I took a few moments to sit down with the new associate director of the Writing Center@MSU, Joseph Cheatle. What follows is a brief snippet of who Joe is, why he came to this writing center, and what he envisions for the writing center, as well as the productive tensions created between the interviewer, and the interviewee, Joe.
WF: “Well, Joe, I guess the first question I want to ask you is what do we call you? You’re a man with three names. I’ve heard you called Joe, Joseph, and Joey, so which do you prefer?”
JC: “Actually, I respond to them all…. Joseph is my professional name, and when I was a child, I was called Joey. So any of them is fine. I don’t mind.”
WF: “So, as you know, writing centers are commonly known as a space commonly associated with women in terms of who are commonly employed as tutors and administrators. So, I gotta ask, what draws you to not only Writing Centers, but the MSU Writing Center in particular?”
JC: “One of the things that really draws me to writing centers is its ability to help people and it’s something meaningful… And as far as it being a gendered space, I don’t think we have to gender it female just because it’s a warm, welcoming space… where students are made to feel comfortable… its a place where people want to help each other.”
WF: “So this idea of comfortability perpetuates, at times very problematically– it’s kind of a grand narrative of writing centers being comfortable, homey, all of these things. Without even dissecting or going into that, that always seems to me to be a response to what education is and what teaching is? What does a comfortable education provide or is the writing center just masking that education is daunting and that to learn, to achieve, to excel is not an easy process? Is the writing center just a masking agent for that? Or can the writing center create changes?”
JC: “I’m drawn to the writing center not because I think education should be comfortable, but because it can help a student be more independent and give them the skills to be able to learn in this atmosphere.”
WF: “Sounds good. Let’s shift gears a bit. I want to know how you see the MSU writing center enacting this change and giving students the skills they need to navigate writing assignments?”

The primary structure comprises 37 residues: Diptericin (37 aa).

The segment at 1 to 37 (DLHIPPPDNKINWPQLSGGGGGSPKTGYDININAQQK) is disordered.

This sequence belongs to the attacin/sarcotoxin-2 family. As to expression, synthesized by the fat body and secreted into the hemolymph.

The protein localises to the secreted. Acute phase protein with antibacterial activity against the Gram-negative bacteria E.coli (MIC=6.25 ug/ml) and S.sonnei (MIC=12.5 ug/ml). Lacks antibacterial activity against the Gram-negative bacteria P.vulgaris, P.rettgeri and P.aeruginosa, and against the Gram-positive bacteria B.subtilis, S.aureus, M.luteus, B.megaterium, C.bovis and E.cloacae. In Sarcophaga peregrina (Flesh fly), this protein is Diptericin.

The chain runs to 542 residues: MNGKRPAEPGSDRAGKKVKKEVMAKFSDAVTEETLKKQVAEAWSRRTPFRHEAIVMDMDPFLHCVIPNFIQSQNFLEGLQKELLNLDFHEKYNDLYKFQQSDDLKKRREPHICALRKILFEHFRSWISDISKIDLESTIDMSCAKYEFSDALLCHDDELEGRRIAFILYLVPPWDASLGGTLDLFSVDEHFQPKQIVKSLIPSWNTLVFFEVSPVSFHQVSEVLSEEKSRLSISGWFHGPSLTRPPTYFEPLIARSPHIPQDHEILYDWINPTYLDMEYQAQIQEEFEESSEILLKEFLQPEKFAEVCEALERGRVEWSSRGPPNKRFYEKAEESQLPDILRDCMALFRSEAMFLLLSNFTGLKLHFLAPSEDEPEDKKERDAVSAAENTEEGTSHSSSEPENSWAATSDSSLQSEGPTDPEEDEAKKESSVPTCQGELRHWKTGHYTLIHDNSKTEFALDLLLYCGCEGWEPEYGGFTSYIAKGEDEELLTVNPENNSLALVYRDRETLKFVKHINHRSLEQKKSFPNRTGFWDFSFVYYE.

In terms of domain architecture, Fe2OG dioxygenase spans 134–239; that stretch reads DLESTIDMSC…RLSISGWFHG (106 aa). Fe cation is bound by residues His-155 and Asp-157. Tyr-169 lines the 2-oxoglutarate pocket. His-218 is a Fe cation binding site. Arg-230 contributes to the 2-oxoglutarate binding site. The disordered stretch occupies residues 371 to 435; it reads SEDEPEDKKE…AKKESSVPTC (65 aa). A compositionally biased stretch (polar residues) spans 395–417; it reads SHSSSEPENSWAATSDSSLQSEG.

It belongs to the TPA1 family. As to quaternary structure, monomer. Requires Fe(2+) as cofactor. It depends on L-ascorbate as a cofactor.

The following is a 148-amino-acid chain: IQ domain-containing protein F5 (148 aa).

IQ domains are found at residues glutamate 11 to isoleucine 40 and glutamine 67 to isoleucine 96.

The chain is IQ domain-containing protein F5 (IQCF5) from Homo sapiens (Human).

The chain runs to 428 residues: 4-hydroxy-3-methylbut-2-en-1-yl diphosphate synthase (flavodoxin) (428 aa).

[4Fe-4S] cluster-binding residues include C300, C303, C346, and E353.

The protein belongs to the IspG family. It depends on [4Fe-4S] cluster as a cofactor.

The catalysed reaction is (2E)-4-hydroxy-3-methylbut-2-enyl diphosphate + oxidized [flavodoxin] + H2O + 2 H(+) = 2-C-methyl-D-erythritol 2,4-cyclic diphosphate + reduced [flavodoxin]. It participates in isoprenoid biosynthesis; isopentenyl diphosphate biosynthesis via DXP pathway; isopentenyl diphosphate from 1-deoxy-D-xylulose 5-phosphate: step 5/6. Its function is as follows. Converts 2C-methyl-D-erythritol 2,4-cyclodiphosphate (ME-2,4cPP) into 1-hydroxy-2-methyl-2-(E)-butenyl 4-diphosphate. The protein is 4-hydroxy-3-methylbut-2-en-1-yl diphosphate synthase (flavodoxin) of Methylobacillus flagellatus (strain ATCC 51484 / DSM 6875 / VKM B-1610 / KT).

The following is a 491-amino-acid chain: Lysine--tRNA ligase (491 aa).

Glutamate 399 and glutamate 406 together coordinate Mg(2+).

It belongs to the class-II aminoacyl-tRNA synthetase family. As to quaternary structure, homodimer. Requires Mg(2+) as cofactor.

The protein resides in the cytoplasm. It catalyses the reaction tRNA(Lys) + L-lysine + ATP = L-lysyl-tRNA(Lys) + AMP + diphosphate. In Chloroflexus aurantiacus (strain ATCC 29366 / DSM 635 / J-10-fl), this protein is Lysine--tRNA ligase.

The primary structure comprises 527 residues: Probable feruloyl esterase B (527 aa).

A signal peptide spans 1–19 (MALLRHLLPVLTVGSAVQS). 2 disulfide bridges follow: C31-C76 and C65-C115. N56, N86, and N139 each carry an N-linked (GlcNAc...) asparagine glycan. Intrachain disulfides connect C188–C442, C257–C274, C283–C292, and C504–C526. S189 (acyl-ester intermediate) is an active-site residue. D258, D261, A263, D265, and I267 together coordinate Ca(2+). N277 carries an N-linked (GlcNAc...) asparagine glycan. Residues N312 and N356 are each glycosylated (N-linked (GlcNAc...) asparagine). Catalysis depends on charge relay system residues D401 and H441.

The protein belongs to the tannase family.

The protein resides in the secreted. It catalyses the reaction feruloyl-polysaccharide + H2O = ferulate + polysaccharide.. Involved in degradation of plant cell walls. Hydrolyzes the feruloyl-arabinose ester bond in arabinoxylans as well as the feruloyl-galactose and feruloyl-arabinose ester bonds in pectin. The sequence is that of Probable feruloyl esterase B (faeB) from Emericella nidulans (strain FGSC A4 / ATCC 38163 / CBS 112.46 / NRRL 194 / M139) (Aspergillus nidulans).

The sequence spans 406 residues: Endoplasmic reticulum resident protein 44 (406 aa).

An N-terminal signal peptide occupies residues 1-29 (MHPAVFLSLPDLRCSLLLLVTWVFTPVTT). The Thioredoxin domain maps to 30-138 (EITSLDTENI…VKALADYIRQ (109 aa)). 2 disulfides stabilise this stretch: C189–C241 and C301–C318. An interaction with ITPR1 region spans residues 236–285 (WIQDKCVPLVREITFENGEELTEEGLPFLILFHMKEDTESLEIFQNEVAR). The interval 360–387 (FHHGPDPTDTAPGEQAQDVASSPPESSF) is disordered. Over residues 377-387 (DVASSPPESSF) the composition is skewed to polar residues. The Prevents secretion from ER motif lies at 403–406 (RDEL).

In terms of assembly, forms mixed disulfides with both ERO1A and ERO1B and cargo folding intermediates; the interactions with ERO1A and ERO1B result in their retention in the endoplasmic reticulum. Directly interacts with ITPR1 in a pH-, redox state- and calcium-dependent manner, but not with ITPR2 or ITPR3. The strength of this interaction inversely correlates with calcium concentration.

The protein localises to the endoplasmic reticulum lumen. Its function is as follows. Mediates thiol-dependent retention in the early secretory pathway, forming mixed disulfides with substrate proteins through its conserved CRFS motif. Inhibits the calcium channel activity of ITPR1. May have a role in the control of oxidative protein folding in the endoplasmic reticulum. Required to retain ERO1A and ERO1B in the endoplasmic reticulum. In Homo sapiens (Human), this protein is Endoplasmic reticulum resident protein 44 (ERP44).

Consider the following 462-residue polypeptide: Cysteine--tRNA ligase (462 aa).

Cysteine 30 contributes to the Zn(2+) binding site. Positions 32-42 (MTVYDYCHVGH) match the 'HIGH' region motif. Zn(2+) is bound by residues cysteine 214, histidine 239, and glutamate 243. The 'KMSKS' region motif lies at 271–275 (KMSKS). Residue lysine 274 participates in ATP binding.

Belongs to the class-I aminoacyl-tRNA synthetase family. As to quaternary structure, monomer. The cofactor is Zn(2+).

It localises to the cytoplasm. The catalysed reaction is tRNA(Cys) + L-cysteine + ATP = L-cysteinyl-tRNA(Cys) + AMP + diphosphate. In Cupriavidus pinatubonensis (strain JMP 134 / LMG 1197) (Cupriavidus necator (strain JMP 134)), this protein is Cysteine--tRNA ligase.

JC: “I think just where the main WC is located. We’re at the center of campus. It gives us a chance to really enact change in the university… this is where writing centers are hopefully headed and this is where writing centers should be headed. It should be a place where staff and faculty are coming to the writing center asking for our help in their classes and really trying to work to improve student learning.”
After understanding why Joe was drawn to the MSU Writing Center and what he envisioned a writing center could do, I wanted to know whom he thought the writing center should employ, noting, “I’m asking because you know I’m always concerned with diversity.”
JC: “Well, I think you’re looking at racial diversity, which is good. I think we need more disciplinary diversity.”
WF: “Oh, so like, the STEM disciplines?”
Originally, this alternate view of diversity (varied disciplines, like STEM) unnerved me because was, variation is not the same as diversity . One can get a vast amount of people from the hard and soft sciences and still a racial, ethnic, and gender bias will persist as historically, these disciplines are still populated by upper middle class white men. However, the writing center does lack tutors from the STEM disciplines and this lack does need to be filled due to the vast amount of student we have in STEM who take classes such as IAH (Integrated Arts and Humanities). As such, we both agree that a concerted effort to employ people within STEM disciplines as well as POC and other marginalized bodies who major in STEM disciplines would both enrich and diversify the writing center..
I asked Joe what was one thing he wanted tutors and staff to know about him above all else. He sat back thoughtfully, placed his hand to his chin and said, “I just want people to know I’m here and I’m here to help our tutors, staff, and students.”